“Dreams will often bring messages too, messages from the deeper parts of the subconscious. Problems can be resolved, ideas are formulated, blockages get cleared, and clarity achieved. Many inventions and theories owe their development to the power of the dream, the sewing machine, DNA, The Periodic Table, just to name a few.”
Common Dreams & Their Possible Meanings
“The meaning behind the dream is usually personal and attempting to generalise the meanings is often futile. However, we do share a universal set of ideas and symbology that allows us to deduce some of the meaning,” Martin explains. Martin Rothery
“The meaning behind the dream is usually personal and attempting to generalise the meanings is often futile. However, we do share a universal set of ideas and symbology that allows us to deduce some of the meaning,” Martin explains.
Dreaming of flying – This is about accepting yourself for who you are, reaching for your potential, and letting go of everything that weighs you down.
Being naked in public – Often associated with being vulnerable or being exposed as a fraud. It is sometimes linked to imposter syndrome.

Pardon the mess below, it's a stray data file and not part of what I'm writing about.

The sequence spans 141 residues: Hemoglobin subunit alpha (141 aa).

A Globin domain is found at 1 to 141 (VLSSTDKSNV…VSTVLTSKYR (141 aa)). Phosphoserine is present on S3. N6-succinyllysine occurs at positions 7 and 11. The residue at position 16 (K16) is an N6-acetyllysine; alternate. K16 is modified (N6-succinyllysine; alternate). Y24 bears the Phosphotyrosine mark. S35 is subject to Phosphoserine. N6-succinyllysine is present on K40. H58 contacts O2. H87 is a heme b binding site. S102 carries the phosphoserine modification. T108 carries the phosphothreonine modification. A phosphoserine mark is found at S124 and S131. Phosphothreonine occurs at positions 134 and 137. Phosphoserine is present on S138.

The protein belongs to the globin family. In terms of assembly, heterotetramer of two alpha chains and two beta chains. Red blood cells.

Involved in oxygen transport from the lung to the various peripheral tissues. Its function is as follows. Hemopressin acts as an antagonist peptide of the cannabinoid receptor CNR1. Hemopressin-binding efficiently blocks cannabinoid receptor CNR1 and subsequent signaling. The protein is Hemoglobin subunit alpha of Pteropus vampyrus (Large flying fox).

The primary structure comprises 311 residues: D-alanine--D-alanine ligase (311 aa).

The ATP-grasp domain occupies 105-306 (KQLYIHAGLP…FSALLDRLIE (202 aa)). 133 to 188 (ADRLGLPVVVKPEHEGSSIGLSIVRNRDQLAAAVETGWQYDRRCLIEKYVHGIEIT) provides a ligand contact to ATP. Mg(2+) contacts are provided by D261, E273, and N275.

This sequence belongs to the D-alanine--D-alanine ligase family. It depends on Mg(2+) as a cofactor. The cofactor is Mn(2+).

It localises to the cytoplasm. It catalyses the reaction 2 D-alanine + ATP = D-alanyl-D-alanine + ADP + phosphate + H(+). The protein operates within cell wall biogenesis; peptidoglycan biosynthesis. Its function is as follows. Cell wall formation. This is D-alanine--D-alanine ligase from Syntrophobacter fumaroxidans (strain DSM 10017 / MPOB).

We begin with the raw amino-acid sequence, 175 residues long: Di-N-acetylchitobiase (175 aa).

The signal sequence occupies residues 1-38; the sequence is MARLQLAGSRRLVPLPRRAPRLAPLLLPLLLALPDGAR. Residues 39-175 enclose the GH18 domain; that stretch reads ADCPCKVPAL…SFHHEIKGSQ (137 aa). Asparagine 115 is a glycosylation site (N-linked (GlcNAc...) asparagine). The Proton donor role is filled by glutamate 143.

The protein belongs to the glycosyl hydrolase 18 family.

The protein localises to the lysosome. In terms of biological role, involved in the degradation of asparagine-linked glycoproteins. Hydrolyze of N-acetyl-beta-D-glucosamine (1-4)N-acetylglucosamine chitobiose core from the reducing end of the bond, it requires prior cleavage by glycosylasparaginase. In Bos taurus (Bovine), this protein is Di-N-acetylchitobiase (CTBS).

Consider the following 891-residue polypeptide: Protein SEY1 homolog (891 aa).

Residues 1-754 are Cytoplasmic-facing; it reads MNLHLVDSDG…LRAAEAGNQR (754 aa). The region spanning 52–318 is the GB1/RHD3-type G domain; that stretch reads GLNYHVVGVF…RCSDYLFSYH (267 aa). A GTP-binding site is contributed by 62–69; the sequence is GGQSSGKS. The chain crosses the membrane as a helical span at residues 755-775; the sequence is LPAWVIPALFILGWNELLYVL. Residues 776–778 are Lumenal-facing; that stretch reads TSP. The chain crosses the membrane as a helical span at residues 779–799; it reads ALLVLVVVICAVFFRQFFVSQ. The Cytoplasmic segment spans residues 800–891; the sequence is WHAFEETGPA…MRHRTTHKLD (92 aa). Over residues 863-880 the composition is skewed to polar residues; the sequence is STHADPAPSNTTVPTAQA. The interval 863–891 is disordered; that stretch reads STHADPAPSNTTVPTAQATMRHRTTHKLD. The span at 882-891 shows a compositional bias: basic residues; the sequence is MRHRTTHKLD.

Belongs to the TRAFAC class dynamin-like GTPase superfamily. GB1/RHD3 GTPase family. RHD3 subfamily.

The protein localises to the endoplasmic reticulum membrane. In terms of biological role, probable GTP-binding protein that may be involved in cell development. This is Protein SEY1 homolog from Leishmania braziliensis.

Being chased – This dream can have several meanings depending on the chaser, and the emotion related to being chased. If the chase is enjoyable then the dreamer loves attention. If not, and the chaser is unknown it may be linked to unnecessary fear of a situation or event. Other times it can represent unexpressed anger, fear, or guilt.
Falling – This dream is often down to a perception of not being in control or losing control of a situation.
Childhood – Dreaming of being a child is a personal experience. Most of our programming is carried out during our childhood, so even small events can lay seeds for bigger ones in adulthood. The dreams will attempt to resolve the initial seeds to collapse the issue at hand.
Dream cheating is another common theme and can possibly represent your own insecurities, or fears and anxieties around your current relationship.
“If you are the one cheating in the dream, then it may also indicate suppressed wants or desires. If it is the partner that’s cheating, then it indicates trust issues. Dreams of infidelity seldom reflect real life, and the best resolution to these is to talk to your partner.”